Wizardry III: The End of Level 1

The premise of Wizardry III is that the descendants of the legendary heroes are sent to end a series of cataclysms by retrieving the Orb of Earithin from the great dragon L’kbreth, who may or may not be the dragon depicted in the cover art of Wizardry I. (Given the origin of the names Werdna and Trebor, I keep looking at these names, crafted in a void of etymological context, to see if I can find other names encoded in them. “Luck breath” feels too obvious to be right.) L’kbreth is devoted to balance, so her mountain lair is designed in such a way that only good and evil working together can approach her. Whether the idea is to pass her trials and be found worthy or just kill her and seize the orb, I don’t yet know.

Also, that “mountain lair” detail means dungeon levels go up instead of down, not that it makes much difference. But at least it’s an attempt to make the environment a little less abstract. The same can be said of the lake and castle on level 1 — perhaps we’re supposed to be pretending that the entire first level is set outdoors. The castle is described in a text passage when you approach it, but of course the engine here is incapable of rendering an actual castle; it’s barely capable of rendering a corridor. But there’s a castle-shaped region, in the middle of a “moat”, which is to say, a wider loop of corridor where you can encounter “moat monsters”. (It seems like the moat monsters pop up randomly, but possibly they’re fixed encounters at specific points in the moat, like bosses. I don’t think the system actually supports random encounters that are localized to anything smaller than an entire level.) At each corner, the castle has a protrusion like a tower, but of course it’s not a tower, it’s just a little loop of rooms in a shape that suggests a tower. We’re not in a castle, we’re in a picture of a castle, drawn with walls.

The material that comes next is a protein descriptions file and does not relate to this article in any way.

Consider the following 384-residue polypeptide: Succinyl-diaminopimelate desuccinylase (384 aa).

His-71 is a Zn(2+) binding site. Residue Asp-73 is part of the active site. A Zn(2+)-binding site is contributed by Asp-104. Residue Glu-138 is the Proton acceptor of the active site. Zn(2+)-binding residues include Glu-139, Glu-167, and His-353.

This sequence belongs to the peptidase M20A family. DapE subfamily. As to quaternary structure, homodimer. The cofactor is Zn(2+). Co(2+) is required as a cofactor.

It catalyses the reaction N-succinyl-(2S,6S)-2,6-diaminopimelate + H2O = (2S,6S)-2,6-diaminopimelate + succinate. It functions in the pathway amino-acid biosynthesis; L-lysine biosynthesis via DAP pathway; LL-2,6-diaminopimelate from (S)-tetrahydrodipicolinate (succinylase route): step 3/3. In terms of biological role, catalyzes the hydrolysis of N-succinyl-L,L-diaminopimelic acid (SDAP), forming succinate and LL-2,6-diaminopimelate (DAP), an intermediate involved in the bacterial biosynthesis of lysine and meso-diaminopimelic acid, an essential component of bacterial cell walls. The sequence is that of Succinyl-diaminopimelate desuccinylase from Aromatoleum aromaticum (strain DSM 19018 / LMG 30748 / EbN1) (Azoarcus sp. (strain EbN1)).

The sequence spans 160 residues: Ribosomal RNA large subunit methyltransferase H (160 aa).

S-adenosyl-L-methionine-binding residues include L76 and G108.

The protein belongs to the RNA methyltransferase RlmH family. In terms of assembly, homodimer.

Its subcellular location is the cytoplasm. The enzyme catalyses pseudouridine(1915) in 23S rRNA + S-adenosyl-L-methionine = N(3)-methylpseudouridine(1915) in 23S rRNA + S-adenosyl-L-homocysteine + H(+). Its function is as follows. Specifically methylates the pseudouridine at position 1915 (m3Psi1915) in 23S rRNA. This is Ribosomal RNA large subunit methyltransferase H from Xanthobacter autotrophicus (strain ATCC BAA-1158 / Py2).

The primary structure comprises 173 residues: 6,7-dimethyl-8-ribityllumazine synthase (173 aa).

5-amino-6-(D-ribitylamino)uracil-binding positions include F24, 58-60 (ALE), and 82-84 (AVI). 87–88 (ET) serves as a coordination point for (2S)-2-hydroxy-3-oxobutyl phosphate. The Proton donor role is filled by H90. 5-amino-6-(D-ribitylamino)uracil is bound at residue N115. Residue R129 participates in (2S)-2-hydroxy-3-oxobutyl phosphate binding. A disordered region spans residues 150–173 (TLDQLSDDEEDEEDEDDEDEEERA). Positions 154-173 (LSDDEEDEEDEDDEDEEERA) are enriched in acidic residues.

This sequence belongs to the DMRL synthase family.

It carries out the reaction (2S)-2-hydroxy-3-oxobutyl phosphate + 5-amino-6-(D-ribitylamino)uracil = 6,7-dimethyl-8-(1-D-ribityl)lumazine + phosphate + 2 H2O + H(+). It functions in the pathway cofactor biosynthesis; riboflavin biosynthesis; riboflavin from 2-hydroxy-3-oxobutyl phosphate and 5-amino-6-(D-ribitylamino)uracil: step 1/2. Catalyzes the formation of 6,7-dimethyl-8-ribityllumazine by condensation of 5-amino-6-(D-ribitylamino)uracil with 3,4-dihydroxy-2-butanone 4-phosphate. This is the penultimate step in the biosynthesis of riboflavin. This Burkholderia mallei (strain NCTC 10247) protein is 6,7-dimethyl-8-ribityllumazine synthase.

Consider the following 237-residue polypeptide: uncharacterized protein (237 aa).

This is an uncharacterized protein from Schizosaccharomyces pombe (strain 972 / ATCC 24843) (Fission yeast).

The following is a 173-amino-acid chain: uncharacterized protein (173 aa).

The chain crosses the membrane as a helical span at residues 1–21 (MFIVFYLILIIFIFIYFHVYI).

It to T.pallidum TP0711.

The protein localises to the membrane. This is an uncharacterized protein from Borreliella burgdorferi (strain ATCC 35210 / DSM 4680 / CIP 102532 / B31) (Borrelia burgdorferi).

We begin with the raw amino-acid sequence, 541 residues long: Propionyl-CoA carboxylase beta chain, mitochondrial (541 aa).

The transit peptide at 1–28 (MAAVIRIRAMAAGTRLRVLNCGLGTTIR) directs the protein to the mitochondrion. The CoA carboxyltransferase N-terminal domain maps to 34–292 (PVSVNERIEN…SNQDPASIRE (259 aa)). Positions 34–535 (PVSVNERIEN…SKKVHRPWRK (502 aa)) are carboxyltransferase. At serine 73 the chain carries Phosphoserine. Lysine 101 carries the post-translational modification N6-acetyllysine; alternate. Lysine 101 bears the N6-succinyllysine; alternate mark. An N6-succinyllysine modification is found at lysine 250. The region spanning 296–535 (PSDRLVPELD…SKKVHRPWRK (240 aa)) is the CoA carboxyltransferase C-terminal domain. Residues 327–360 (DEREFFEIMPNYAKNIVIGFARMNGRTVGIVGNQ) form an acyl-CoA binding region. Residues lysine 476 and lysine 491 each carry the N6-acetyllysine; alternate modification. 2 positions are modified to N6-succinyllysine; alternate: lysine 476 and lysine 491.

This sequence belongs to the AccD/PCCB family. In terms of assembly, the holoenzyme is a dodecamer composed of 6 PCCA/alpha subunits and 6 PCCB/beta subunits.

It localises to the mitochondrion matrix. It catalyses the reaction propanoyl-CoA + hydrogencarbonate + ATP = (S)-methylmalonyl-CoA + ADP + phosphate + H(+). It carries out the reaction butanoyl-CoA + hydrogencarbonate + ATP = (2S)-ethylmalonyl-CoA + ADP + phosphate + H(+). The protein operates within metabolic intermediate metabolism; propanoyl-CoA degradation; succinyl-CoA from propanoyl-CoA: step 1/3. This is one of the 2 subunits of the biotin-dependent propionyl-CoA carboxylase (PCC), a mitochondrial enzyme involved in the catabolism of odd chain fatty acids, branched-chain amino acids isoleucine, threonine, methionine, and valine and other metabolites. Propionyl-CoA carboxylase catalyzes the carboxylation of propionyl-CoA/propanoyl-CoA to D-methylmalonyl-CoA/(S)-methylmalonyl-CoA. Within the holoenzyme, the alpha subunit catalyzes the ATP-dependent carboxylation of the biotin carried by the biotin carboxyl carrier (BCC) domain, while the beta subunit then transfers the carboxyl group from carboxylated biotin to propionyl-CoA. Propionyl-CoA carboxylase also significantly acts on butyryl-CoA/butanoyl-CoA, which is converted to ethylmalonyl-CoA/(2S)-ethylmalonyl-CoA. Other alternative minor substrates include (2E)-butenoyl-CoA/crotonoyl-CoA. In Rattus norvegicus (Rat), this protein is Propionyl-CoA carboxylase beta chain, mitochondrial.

I was hesitant to approach the castle at first, because of the sign in front of the moat saying “Beware of moat monsters”, but now that my team is strong enough to more or less freely explore level 1 without any real danger, I’ve gone through it, past the boss encounter, and to the stairs in the back that lead up to level 2. And with level 2, we’re back to nonrepresentational dungeon design, a map made of confusingly similar polyominoes that you really need to map to not get lost in. By contrast, I’m not consulting the map at all as I make my way through level 1 to reach it. And while that’s undoubtably in part just because I’m more familiar with it from going through it so many more times, I think the fact that it has recognizable landmarks like the lake and the castle helps as well.

1 Comment so far

  1. Ross on 30 Sep 2022

    my gut instinct is that L’kbreth is a derivative of Tolkein’s “Akallabêth”, though obviously it’s a lot looser a connection than Garriot’s Akalabeth.

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